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Thursday, July 12, 2012

Employer Attitudes and Hiring Practices of Workers with Disabilities

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Running Head WORKERS WITH DISABILITIES


Employer Attitudes and Hiring Practices of Workers with Disabilities


Kristen J. Parsons


live paper help



Park University


Employer Attitudes and Hiring Practices of Workers with Disabilities


Employer Attitudes


According to the U.S. Bureau of the Census (as cited in Hernandez, 000), there are roughly 54 million workers that possess physical, intellectual, or psychiatric disabilities not institutionalized. The range of disabilities can include epilepsy, intellectual and learning disabilities, mental retardation, physical, psychiatric, sensory disabilities, and disabilities in general. With more disabled workers entering the workforce, employers have been forced to alter their attitudes and hiring techniques concerning this vast, untapped resource. In a study by Cornell University (000), researchers surveyed federal and private employers to determine their attitudes and responses to the employment of individuals with disabilities. They have found that a significant portion of the employers’ supervisors and associates had negative attitudes towards individuals with disabilities. According to Susanne Bruyere, Ph.D. (000), the principle investigator and director of Cornell’s Program on Employment and Disability, the obstacles that hinder employees with disabilities exist largely due to negative workplace attitudes and supervisor’s lack of training and information on the Americans with Disabilities Act (ADA). Despite an increase of laws intended to address employment discrimination and provide workplace accommodations for qualified workers with disabilities, the employment rate of individuals with disabilities has increased only a small amount since the late 180’s (Unger, 00). Employer attitudes towards people with disabilities are an important factor in the high unemployment rate of individuals with disabilities. Several studies have examined employer attitudes toward individuals with disabilities in the workplace, according to the type of disability the individual has. Prior to employer compliance of Title I regulations of the ADA, Minskoff, Sautter, Hoffman, and Hawks (as cited in Unger, 00) assessed employers across nine different industries concerning their attitudes toward individuals with learning disabilities. One third of those surveyed specified that they would not knowingly hire an interviewee with a learning disability. Employers from a variety of businesses and industries believed that workers with mental and emotional disabilities were of a greater concern than those employees with physical or communication disabilities. Employers expressed little concern about coworker acceptance or the ability of workers with disabilities to interact with other workers in the organization. They were least of all worried about the ability of persons with physical disabilities to socialize with other workers and work as part of a team. The good news is that more employers are starting to express positive attitudes toward hiring workers with severe disabilities, as well as seeing these individuals as dependable, productive workers who can interact socially and promote positive attitudes in their coworkers.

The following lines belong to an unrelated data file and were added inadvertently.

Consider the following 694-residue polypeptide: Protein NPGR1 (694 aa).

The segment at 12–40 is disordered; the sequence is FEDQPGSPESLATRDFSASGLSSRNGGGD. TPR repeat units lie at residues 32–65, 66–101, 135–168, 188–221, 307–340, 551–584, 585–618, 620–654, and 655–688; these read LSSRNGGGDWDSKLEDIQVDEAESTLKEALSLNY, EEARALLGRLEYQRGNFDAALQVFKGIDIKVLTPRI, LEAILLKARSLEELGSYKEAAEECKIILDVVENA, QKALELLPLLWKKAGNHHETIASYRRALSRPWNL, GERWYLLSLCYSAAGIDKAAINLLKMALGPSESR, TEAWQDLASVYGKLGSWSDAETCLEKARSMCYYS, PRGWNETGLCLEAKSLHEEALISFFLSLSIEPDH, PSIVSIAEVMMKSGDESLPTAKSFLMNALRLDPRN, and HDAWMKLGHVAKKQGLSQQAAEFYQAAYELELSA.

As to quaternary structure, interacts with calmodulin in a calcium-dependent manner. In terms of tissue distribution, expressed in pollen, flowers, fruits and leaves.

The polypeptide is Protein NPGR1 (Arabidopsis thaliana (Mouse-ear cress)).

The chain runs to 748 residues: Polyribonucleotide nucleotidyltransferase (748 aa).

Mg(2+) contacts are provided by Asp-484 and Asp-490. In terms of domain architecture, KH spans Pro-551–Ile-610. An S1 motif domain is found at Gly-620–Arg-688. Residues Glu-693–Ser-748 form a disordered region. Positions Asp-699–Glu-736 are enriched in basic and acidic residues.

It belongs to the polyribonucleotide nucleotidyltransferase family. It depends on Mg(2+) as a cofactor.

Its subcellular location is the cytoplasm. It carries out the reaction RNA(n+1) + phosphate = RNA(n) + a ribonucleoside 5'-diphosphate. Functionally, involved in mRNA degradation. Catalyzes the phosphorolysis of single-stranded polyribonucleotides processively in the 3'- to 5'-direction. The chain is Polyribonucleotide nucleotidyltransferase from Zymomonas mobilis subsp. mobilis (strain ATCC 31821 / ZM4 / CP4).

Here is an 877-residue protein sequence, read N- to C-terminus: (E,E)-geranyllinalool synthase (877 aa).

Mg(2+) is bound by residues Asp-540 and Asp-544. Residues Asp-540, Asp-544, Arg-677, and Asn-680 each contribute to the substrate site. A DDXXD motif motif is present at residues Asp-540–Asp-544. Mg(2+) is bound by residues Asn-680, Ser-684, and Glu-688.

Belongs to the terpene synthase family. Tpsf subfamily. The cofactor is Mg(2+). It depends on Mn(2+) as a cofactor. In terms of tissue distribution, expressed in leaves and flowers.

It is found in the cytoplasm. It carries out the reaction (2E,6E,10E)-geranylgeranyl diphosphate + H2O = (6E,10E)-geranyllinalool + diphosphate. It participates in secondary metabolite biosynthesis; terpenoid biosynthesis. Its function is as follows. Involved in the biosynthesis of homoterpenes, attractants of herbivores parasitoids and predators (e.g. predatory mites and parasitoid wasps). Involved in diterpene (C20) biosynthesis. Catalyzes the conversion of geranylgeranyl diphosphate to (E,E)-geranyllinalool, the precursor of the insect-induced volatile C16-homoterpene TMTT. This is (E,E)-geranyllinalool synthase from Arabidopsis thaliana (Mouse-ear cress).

Hiring Practices